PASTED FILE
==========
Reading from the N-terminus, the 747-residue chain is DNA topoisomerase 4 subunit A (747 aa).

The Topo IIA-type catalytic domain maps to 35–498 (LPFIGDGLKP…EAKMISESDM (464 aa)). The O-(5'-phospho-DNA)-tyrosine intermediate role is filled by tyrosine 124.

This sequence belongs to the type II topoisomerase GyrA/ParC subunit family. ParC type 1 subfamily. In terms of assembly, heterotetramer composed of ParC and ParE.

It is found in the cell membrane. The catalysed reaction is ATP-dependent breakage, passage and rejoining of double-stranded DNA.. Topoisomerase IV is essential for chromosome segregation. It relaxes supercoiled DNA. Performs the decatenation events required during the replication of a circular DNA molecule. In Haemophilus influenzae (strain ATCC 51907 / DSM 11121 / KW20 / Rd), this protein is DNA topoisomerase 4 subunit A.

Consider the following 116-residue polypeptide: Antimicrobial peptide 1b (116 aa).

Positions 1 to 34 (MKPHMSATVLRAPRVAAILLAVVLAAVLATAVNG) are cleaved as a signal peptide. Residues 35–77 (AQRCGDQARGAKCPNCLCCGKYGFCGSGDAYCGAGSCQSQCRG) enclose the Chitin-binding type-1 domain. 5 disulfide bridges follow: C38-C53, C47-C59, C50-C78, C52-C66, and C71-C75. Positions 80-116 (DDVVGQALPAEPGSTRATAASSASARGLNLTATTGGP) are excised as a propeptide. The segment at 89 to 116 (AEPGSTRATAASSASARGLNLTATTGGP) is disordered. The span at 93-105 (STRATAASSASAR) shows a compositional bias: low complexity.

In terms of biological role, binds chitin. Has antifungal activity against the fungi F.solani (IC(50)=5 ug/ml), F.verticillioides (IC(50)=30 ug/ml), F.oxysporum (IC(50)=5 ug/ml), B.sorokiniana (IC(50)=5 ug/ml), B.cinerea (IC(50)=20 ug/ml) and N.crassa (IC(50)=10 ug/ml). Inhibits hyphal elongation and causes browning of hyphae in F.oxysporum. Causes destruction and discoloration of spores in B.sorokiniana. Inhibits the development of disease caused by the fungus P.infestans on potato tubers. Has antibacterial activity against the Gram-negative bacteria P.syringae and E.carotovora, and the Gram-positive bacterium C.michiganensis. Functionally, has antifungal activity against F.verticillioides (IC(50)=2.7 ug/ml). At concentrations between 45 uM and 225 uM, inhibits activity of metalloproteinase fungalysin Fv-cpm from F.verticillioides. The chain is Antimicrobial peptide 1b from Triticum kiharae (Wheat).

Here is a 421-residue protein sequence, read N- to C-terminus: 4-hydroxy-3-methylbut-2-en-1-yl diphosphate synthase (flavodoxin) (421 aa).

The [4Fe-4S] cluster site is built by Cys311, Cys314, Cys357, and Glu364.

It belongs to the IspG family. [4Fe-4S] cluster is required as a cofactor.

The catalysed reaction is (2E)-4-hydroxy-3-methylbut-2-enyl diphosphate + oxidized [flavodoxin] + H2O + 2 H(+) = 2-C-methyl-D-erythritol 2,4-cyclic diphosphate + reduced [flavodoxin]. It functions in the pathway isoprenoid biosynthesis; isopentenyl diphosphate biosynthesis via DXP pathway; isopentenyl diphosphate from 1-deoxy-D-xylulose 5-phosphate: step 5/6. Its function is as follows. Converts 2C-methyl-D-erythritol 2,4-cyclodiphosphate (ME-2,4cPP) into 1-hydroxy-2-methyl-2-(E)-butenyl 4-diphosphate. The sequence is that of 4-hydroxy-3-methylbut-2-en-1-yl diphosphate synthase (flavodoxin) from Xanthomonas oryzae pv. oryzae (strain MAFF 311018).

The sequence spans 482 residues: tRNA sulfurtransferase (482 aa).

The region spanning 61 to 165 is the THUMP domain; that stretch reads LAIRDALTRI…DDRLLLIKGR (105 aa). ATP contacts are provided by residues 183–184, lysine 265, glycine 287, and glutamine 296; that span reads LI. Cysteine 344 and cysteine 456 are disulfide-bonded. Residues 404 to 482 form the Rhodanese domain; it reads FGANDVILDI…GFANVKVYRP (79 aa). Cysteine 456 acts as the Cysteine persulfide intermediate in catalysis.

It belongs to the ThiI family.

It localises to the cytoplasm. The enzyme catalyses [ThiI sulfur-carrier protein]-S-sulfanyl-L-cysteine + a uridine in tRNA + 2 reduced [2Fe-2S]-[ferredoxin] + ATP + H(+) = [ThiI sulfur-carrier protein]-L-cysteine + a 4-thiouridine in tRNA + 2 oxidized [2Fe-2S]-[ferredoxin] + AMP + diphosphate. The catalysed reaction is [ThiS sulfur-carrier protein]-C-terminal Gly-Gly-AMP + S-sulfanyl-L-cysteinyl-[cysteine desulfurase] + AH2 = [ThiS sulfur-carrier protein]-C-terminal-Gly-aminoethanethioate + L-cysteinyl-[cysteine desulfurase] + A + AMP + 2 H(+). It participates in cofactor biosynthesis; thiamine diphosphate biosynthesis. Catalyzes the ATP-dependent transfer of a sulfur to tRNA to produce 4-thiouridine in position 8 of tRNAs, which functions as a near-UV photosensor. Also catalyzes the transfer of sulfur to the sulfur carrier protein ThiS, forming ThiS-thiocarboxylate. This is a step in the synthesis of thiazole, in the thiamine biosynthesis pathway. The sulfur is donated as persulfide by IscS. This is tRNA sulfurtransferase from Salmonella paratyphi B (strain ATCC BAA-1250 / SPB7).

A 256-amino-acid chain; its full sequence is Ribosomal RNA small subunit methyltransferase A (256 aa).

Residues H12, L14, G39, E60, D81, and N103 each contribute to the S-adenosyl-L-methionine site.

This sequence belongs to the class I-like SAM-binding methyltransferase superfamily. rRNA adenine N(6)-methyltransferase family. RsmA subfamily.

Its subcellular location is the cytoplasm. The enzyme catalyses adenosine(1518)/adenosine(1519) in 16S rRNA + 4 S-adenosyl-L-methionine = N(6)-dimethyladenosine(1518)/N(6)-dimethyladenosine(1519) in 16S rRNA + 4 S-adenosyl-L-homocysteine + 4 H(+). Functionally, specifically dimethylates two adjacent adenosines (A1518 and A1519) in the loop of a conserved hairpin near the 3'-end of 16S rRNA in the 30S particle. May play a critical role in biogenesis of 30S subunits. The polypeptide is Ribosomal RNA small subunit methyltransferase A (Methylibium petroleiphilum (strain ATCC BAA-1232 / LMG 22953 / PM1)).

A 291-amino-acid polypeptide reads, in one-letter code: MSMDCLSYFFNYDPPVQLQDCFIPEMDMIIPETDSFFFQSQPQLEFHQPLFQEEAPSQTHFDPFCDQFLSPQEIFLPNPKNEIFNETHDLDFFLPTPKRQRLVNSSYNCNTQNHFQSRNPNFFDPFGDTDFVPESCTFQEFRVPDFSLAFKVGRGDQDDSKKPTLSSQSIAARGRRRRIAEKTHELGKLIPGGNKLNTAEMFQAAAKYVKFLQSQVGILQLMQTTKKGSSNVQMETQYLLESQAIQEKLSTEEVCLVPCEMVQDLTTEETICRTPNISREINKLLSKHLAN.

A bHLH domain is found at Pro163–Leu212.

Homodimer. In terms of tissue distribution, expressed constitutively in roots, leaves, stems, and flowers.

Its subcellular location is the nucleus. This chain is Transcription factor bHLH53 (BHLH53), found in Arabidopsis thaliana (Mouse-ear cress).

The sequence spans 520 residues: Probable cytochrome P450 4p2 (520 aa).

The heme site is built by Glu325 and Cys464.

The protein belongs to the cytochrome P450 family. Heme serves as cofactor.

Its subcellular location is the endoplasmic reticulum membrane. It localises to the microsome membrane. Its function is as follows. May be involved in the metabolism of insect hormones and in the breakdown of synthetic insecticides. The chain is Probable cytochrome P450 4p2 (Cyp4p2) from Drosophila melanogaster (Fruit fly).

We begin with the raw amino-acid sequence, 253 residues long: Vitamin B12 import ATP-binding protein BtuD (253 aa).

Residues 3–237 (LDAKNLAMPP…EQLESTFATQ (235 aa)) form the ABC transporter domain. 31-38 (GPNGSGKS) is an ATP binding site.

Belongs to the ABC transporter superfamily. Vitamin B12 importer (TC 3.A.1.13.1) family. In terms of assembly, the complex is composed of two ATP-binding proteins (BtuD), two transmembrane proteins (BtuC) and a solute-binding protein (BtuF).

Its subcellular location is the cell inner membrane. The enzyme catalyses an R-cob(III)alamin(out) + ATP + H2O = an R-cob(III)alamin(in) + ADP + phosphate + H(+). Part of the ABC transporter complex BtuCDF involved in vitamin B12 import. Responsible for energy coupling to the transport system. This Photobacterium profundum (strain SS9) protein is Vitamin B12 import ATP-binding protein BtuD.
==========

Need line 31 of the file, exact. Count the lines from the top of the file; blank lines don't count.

Its subcellular location is the cell inner membrane. The enzyme catalyses an R-cob(III)alamin(out) + ATP + H2O = an R-cob(III)alamin(in) + ADP + phosphate + H(+). Part of the ABC transporter complex BtuCDF involved in vitamin B12 import. Responsible for energy coupling to the transport system. This Photobacterium profundum (strain SS9) protein is Vitamin B12 import ATP-binding protein BtuD.